The Arizona Department of Health Services (ADHS) has released updated information about influenza activity in Arizona. According the ADHS, Arizona is in week 6 of the flu season.
Influenza activity highlights:
- The numbers in this report are based on processed cases. There are a large number of reports that are still being processed.
- 968 laboratory-confirmed cases of influenza were reported in the past week, from 15 counties. 22,917 cases have been reported this season, with laboratory-confirmed cases identified in 15 counties.
- 19,807 (86%) reports this season are influenza A, 2,846 (12%) are influenza B, and 264 (2%) are of unknown type.
- New data from the death certificate database were not available. To date, 461 pneumonia and influenza deaths were identified this season.
- Two influenza-associated pediatric deaths have been reported for the 2017–2018 season in Maricopa County residents. One case was PCR positive for influenza A (H3), and one for influenza B/Victoria.
Laboratory-Confirmed Influenza Activity by Season
This past week there were 968 laboratory confirmed cases, over 100 more cases compared to the same week last season. There have been a total of over 19,500 more cases to date this season compared to last season.
15 counties had a laboratory confirmed case in the past three weeks
The age groups most affected by influenza vary somewhat season-to-season, depending in part on the circulating influenza types and subtypes and any existing immunity in the community. Variations in age groups of reported influenza cases can also be caused by differences in laboratory testing and reporting practices year-to-year.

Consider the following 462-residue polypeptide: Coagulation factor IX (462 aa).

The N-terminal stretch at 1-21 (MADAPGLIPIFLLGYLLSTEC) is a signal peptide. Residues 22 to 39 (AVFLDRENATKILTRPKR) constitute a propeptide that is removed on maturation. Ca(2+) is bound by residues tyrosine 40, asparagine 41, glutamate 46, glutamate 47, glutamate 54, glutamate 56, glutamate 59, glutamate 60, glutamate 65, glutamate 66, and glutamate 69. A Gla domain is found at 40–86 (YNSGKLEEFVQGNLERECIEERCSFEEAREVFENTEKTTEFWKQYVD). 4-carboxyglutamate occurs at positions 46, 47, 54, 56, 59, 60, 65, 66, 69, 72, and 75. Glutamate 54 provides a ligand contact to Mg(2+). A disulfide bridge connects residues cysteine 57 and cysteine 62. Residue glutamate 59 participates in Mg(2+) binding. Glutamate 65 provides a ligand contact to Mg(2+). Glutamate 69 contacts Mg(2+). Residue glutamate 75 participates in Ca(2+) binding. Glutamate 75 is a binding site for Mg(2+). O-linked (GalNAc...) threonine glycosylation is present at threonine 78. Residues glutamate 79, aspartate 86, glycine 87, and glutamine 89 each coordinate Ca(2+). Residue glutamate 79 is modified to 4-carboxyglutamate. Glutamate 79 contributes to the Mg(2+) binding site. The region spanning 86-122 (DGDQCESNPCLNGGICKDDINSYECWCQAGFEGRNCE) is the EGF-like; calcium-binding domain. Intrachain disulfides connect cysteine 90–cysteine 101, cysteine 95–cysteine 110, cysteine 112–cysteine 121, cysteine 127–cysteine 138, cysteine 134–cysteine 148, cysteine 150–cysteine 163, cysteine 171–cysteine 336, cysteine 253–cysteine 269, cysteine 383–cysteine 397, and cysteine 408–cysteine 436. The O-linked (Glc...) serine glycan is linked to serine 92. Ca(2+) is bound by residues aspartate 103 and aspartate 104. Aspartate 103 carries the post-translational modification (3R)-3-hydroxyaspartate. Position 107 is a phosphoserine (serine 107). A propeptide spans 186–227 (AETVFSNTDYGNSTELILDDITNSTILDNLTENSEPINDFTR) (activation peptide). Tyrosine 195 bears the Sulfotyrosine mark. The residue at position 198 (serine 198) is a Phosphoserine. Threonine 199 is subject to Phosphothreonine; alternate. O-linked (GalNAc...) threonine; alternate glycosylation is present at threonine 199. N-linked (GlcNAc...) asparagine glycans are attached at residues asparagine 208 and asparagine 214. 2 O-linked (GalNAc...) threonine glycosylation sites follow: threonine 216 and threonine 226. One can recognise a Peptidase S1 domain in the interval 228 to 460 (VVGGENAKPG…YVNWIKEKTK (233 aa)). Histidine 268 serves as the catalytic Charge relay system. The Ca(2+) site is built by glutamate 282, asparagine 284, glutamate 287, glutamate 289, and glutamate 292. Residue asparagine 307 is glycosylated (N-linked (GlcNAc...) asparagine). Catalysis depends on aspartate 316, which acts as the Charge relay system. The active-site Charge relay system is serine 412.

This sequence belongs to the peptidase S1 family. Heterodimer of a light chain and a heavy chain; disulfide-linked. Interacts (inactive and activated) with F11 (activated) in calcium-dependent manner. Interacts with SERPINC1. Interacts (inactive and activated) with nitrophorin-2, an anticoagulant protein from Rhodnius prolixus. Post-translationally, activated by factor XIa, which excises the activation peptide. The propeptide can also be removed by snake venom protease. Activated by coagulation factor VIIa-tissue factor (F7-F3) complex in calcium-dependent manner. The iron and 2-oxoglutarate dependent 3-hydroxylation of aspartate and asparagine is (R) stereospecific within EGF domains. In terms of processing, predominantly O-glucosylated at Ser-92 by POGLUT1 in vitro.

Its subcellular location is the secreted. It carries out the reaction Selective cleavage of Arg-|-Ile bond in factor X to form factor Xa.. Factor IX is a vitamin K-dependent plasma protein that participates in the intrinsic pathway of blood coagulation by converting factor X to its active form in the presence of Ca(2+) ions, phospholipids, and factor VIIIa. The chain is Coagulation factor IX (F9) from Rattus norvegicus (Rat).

A larger percentage of individuals 50 years and older are being affected by influenza this 2017–2018 season compared to the average of the five previous seasons.
Influenza types and subtypes
There are two main types of influenza – Type A and Type B – that cause illness in people. Influenza A viruses can be further divided into subtypes such as A (H1), or A (H3). While most tests can distinguish between influenza A and B, only specialized testing such as that done at the State Public Health Laboratory and a few other labs around the state can differentiate subtypes. Viral culture or molecular testing (reverse transcriptase polymerase chain reaction or RT-PCR) are the methods used to identify subtypes; knowing the type and subtype of the influenza viruses circulating can help health professionals make the best treatment and vaccination decisions.